As we experience the weeks of consolation, we are reminded that mourning is a process. It begins with God being in Heaven--remote from us--, but goes on to enable us to restore our relationship with God as being close to us. Isaiah announces God’s own promise: be comforted My people. I am here with you. Redemption will come.
Angel for Shabbat
Much human misery is the result of people betraying themselves by adopting artificial personae. They are so anxious to impress or blend in with others that they lose their own selves in the process. Even worse, they come to believe that they actually are what their masks portray them to be. For them, falsehood becomes truth. They no longer have the ability to distinguish between who they are and who they are pretending to be.
Is it really fair to blame ourselves and our sins for all the sufferings we have undergone? How about those wicked nations and people who have tortured, murdered, exiled and humiliated us? Whatever sins were committed by the Jews of Temple days, weren't the sins of the Babylonians and Romans far worse? Instead of blaming ourselves, shouldn't we be blaming the vicious enemies who perpetrated such evil against us?
Angel for Shabbat, Matot-Masei
by Rabbi Marc D. Angel
It is said that when Alexander the Great reached the peak of his career by conquering the entire known world—he broke down and cried.
One explanation for his crying is that he realized that there were no more battles for him to undertake. His best achievements were in the past. He had climbed to the top and had nowhere else to go. He cried in frustration.
Moses is seeking a leader who will be genuine, reliable and trustworthy. He asks for a leader who takes personal responsibility for each member of the community. He wants a real leader, not a false image of a leader. He wants a leader with an honest countenance, not one with a fake smile. He wants someone who actually believes in his mission, not someone who pretends to be a leader and goes through the charades of leadership for p.r. purposes.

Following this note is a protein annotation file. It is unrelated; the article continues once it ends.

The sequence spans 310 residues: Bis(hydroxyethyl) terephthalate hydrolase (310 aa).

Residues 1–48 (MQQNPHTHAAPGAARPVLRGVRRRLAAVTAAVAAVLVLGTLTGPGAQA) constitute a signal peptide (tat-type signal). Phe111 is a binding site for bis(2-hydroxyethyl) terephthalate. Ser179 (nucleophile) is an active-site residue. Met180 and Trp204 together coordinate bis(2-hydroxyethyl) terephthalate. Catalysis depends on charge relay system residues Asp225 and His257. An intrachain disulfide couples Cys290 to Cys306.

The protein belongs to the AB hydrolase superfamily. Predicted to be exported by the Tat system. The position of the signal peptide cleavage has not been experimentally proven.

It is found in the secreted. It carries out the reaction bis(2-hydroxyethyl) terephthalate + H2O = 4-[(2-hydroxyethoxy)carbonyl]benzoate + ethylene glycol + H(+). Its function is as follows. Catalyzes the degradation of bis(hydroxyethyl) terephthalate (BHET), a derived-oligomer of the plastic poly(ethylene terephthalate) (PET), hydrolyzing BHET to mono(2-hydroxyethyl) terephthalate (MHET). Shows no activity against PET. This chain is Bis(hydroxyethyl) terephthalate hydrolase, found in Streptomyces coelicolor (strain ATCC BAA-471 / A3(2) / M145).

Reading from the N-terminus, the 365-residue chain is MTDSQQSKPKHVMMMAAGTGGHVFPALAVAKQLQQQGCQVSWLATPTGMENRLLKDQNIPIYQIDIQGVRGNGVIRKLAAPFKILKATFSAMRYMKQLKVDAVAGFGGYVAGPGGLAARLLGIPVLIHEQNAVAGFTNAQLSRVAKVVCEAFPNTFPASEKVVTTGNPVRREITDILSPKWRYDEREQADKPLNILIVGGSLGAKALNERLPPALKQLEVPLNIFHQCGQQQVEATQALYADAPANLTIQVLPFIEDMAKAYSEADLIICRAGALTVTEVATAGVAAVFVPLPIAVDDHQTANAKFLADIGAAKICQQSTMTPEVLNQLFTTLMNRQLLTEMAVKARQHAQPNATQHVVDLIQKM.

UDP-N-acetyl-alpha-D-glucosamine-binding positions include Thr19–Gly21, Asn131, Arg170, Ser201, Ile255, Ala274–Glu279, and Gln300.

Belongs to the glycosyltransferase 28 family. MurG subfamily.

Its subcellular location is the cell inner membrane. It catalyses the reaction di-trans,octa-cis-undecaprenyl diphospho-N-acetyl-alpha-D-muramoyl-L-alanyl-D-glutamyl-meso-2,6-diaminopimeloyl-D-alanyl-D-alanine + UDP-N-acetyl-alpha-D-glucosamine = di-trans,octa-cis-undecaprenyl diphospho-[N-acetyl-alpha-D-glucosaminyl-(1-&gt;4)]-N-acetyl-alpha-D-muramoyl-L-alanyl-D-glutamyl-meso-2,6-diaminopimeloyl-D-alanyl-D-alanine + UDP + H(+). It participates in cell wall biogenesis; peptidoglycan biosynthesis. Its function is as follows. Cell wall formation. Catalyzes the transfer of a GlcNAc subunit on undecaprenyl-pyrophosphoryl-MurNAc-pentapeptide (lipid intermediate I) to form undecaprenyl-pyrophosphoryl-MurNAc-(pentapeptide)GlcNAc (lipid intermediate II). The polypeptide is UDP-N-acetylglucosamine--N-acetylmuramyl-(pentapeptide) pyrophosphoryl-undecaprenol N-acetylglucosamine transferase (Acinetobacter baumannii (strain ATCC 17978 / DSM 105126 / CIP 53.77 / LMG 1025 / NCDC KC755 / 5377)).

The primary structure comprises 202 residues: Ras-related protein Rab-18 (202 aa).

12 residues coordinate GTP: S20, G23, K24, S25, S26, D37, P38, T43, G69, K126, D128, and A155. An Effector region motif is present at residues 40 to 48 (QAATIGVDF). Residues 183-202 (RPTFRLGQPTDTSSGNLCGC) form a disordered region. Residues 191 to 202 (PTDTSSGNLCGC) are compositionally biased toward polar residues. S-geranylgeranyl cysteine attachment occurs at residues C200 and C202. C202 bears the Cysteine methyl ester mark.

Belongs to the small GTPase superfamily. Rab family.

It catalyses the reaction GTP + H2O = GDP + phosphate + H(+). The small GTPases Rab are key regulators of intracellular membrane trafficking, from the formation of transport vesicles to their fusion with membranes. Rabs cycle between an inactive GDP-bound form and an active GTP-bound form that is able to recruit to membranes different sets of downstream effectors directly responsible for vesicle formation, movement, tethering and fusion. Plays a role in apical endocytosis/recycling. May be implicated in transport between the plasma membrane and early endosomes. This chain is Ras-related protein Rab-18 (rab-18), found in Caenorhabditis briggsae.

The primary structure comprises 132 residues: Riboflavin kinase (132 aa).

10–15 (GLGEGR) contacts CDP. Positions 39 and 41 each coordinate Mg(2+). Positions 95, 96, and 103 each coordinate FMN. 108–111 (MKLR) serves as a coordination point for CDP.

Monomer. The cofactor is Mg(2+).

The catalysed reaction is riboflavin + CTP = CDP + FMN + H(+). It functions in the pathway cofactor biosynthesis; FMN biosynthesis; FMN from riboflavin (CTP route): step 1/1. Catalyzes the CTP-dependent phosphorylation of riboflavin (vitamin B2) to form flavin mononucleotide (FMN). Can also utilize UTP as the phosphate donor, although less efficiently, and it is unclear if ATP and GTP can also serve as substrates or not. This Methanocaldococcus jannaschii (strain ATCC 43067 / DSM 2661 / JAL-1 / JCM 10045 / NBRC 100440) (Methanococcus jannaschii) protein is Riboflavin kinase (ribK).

When making important decisions, one must make pragmatic judgments based on as much fact as possible. To base decisions on wishful thinking and the aid of glib soothsayers is to follow the leadership style of Balak. Failure is an inevitable result.
Are our rabbis and synagogues mission-directed, or only function-directed? This is a question we ignore at our own spiritual peril.
Our goals should be to strive for genuine truth and to make the best decisions. We are more apt to achieve these goals if we think calmly and carefully, if we try to factor in all relevant information...and if we do not allow ourselves to be swept up by the fears, anxieties and judgments of others--even if they are the majority.
It is natural and normal for people to have different outlooks and to approach life from different moral matrices. But when we assume that all truth and righteousness is on our side, and that there is no truth or righteousness on the other side—then we enter into hostile relationships that are destructive to the overall fabric of society.
Orthodoxy needs to foster the love of truth. It must be alive to different intellectual currents, and receptive to open discussion. How do we, as a modern Orthodox community, combat the tendency toward blind authoritarianism and obscurantism?